Catchment News

The Water Policy Advisory Committee: joined-up policy-making and the Water Framework Directive

In 2014, the Minister for the Environment introduced the European Union (Water Policy) Regulations 2014 which set out a new governance structure to achieve better implementation of the Water Framework Directive in Ireland. A number of reviews of the river basin management plans (RBMPs) produced under the first Water Framework Directive (WFD) cycle in Ireland concluded that implementation was fragmented. The 2014 Regulations therefore introduced a much more integrated governance structure where clear responsibilities were assigned to the EPA, the local authorities and the Minister.

 

The Regulations also established the Water Policy Advisory Committee (WPAC) which brings together the key policy-setting national organisations that impact on Ireland’s delivery of the WFD. The functions of WPAC are to advise the Minister on policy in relation to:

  • the preparation of RBMPs;
  • WFD environmental objectives;
  • programmes of measures to achieve these objectives; and
  • other related matters concerning the protection and management of the aquatic environment and water resources.

 

The WPAC has been meeting on a quarterly basis since 2014 and it allows a range of Government Departments and agencies to consider the full range of policy measures, legislation and European Directives that potentially impact on WFD implementation in Ireland. It ensures that the 3 governance tiers set out in the 2014 Regulations align well. Those tiers are as follows:

  1. the Minister is ultimately responsible for the setting of environmental objectives, and for making programmes of measures and RBMPs;
  2. the EPA leads on the science that underlies WFD implementation, and it advises the Minister on the roles set out for him above; and
  3. local authorities are responsible for regional coordination, public consultation, and the implementation of RBMPs and programmes of measures in their functional areas.

 

WPAC is chaired by a senior representative of the Minister, currently Ms. Maria Graham, Assistant Secretary, and the public bodies represented on WPAC are as follows:

  • Department of Agriculture, Food and the Marine;
  • Department of Communications, Energy and Natural Resources;
  • Department of Arts, Heritage and the Gaeltacht;
  • Department of Health;
  • Environmental Protection Agency;
  • County and City Management Association;
  • Office of Public Works;
  • Commissioners for Energy Regulation (who regulate public water and wastewater services); and
  • Such other organisation or body as the Minister may determine from time to time.

 

WPAC also invites external stakeholders to present to it and to discuss water management issues.  Previous external invitees have included the Sustainable Water Network (SWAN) and Irish Water.  In order to develop awareness of its work, reports of WPAC meetings are published on the Department’s website (available at environ.ie).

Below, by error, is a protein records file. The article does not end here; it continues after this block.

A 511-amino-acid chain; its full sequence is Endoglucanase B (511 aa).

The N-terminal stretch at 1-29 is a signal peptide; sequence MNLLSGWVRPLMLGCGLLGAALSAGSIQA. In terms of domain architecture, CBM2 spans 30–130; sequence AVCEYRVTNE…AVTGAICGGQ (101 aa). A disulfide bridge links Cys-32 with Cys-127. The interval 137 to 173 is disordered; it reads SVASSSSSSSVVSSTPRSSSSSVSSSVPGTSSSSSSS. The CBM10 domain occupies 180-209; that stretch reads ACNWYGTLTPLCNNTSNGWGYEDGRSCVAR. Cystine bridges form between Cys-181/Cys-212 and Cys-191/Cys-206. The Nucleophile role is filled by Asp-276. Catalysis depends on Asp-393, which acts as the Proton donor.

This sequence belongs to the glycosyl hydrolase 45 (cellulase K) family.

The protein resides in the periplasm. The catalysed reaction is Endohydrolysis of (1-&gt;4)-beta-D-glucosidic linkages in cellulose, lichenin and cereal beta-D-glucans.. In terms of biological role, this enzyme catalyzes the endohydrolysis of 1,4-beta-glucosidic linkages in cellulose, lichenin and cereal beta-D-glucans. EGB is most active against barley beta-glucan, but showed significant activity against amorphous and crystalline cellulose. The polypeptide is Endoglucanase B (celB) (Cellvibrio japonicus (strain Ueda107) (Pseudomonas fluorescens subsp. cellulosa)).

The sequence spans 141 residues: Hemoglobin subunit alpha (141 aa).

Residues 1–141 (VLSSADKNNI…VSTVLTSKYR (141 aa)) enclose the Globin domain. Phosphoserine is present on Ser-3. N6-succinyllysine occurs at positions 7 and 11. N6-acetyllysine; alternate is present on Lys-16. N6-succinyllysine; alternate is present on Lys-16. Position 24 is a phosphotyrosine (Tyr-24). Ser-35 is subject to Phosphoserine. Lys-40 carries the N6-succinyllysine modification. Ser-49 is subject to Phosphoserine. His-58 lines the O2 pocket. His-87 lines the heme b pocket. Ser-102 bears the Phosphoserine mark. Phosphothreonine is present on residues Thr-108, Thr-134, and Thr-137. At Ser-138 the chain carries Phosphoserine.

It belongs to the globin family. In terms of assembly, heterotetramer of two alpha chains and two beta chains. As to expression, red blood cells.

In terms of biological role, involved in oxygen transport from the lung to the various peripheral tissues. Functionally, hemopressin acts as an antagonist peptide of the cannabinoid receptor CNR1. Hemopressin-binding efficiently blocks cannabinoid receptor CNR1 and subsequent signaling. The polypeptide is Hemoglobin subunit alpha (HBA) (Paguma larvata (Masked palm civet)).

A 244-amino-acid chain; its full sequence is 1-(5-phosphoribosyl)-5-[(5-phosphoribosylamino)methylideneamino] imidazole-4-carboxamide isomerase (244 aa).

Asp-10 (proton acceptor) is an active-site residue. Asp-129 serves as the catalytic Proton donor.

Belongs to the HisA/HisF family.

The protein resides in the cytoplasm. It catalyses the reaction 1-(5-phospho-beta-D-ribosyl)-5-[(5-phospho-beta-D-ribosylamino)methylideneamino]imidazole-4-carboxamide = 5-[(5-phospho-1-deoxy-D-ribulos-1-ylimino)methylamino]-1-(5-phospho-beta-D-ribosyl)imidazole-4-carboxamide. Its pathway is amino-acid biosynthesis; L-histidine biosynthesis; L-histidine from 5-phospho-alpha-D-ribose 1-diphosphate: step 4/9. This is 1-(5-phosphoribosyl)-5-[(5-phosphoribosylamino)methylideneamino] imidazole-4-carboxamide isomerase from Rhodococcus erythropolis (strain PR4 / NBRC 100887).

In 2016, WPAC will focus on:

  • the issues raised during the public consultation on significant water management issues in Ireland;
  • the preparation of draft second cycle RBMPs by December 2016 (which will then be consulted on in 2017); and
  • advising the Minister with regard to a regulatory regime for water abstraction.

Successful implementation of the WFD can only be achieved by a whole-of-government, inter-agency and inter-sectoral approach. WPAC is an important forum for teasing out the interplay between the many issues which arise seeking to preserve and improve the quality of our inland, estuarine and coastal waters, and then to make appropriate recommendations to the Minister. While this cross-cutting approach takes more time than the traditional “top-down” directional approach to policy-making I firmly believe that it will ultimately produce better long-terms results.

Article by Cian Ó Lionáin, Department of the Environment, Community and Local Government

Who is involved?

Quite simply, everyone in Ireland has a role to play. This can be from something as simple as making sure you don’t pollute your local stream, or a local community working together to establish a Rivers Trust to enhance the rivers and lakes in their area, to a Government Department or Agency helping a Minister implement a new policy to help protect and enhance all our waterbodies.

This website has been developed and is maintained by the Environmental Protection Agency, and is a collaboration between the Department of Housing, Planning and Local Government, the Environmental Protection Agency, and the Local Authority Waters and Communities Office.

LAWCO

Local Authority Waters Programme

The Local Authority Waters Programme coordinates the efforts of local authorities and other public bodies in the implementation of the River Basin Management Plan, and supports local community and stakeholder involvement in managing our natural waters, for everyone’s benefit.

EPA

Environmental Protection Agency

The EPA is responsible for coordinating the monitoring, assessment and reporting on the status of our 4,829 water bodies, looking at trends and changes, determining which waterbodies are at risk and what could be causing this, and drafting environmental objectives and measures for each.

DECLG

Department of Housing, Planning and Local Government

The Department is responsible for making sure that the right policies, regulations and resources are in place to implement the Water Framework Directive, and developing a River Basin Management Plan and Programme of Measures that will be implemented after public consultation and sign off by the Minister.